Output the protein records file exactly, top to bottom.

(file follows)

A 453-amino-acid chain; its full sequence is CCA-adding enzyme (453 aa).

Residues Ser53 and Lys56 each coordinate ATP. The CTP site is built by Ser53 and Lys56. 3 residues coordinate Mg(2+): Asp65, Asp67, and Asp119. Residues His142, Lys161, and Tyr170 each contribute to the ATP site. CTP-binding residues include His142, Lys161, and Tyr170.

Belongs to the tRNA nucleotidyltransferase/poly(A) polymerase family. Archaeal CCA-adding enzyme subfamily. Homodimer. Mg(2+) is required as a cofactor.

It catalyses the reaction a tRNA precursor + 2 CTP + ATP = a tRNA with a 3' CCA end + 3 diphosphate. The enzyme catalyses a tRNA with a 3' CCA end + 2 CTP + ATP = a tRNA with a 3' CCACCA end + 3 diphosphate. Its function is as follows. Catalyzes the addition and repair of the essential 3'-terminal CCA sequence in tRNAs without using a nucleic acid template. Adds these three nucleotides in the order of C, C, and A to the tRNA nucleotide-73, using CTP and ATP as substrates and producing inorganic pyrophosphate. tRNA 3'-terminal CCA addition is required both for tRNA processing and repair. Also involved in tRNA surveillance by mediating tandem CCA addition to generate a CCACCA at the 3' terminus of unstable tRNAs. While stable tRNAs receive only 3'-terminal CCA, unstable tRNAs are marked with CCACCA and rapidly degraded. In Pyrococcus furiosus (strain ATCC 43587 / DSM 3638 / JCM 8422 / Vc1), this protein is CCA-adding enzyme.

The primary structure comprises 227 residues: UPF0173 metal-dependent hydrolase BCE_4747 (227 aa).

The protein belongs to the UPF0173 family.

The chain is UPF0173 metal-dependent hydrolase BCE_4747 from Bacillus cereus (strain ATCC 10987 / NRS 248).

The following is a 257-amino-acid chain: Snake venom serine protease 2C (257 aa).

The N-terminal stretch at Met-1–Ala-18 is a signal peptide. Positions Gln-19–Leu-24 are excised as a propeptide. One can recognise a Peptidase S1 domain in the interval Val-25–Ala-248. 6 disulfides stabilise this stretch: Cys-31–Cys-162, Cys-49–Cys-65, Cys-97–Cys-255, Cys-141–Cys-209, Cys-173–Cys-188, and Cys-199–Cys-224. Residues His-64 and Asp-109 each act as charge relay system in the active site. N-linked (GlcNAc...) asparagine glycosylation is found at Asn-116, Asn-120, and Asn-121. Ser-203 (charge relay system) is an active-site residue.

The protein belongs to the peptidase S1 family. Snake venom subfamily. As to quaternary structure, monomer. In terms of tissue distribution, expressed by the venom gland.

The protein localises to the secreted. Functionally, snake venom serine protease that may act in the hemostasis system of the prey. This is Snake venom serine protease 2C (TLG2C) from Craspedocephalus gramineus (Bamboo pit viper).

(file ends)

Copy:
A 453-amino-acid chain; its full sequence is CCA-adding enzyme (453 aa).

Residues Ser53 and Lys56 each coordinate ATP. The CTP site is built by Ser53 and Lys56. 3 residues coordinate Mg(2+): Asp65, Asp67, and Asp119. Residues His142, Lys161, and Tyr170 each contribute to the ATP site. CTP-binding residues include His142, Lys161, and Tyr170.

Belongs to the tRNA nucleotidyltransferase/poly(A) polymerase family. Archaeal CCA-adding enzyme subfamily. Homodimer. Mg(2+) is required as a cofactor.

It catalyses the reaction a tRNA precursor + 2 CTP + ATP = a tRNA with a 3' CCA end + 3 diphosphate. The enzyme catalyses a tRNA with a 3' CCA end + 2 CTP + ATP = a tRNA with a 3' CCACCA end + 3 diphosphate. Its function is as follows. Catalyzes the addition and repair of the essential 3'-terminal CCA sequence in tRNAs without using a nucleic acid template. Adds these three nucleotides in the order of C, C, and A to the tRNA nucleotide-73, using CTP and ATP as substrates and producing inorganic pyrophosphate. tRNA 3'-terminal CCA addition is required both for tRNA processing and repair. Also involved in tRNA surveillance by mediating tandem CCA addition to generate a CCACCA at the 3' terminus of unstable tRNAs. While stable tRNAs receive only 3'-terminal CCA, unstable tRNAs are marked with CCACCA and rapidly degraded. In Pyrococcus furiosus (strain ATCC 43587 / DSM 3638 / JCM 8422 / Vc1), this protein is CCA-adding enzyme.

The primary structure comprises 227 residues: UPF0173 metal-dependent hydrolase BCE_4747 (227 aa).

The protein belongs to the UPF0173 family.

The chain is UPF0173 metal-dependent hydrolase BCE_4747 from Bacillus cereus (strain ATCC 10987 / NRS 248).

The following is a 257-amino-acid chain: Snake venom serine protease 2C (257 aa).

The N-terminal stretch at Met-1–Ala-18 is a signal peptide. Positions Gln-19–Leu-24 are excised as a propeptide. One can recognise a Peptidase S1 domain in the interval Val-25–Ala-248. 6 disulfides stabilise this stretch: Cys-31–Cys-162, Cys-49–Cys-65, Cys-97–Cys-255, Cys-141–Cys-209, Cys-173–Cys-188, and Cys-199–Cys-224. Residues His-64 and Asp-109 each act as charge relay system in the active site. N-linked (GlcNAc...) asparagine glycosylation is found at Asn-116, Asn-120, and Asn-121. Ser-203 (charge relay system) is an active-site residue.

The protein belongs to the peptidase S1 family. Snake venom subfamily. As to quaternary structure, monomer. In terms of tissue distribution, expressed by the venom gland.

The protein localises to the secreted. Functionally, snake venom serine protease that may act in the hemostasis system of the prey. This is Snake venom serine protease 2C (TLG2C) from Craspedocephalus gramineus (Bamboo pit viper).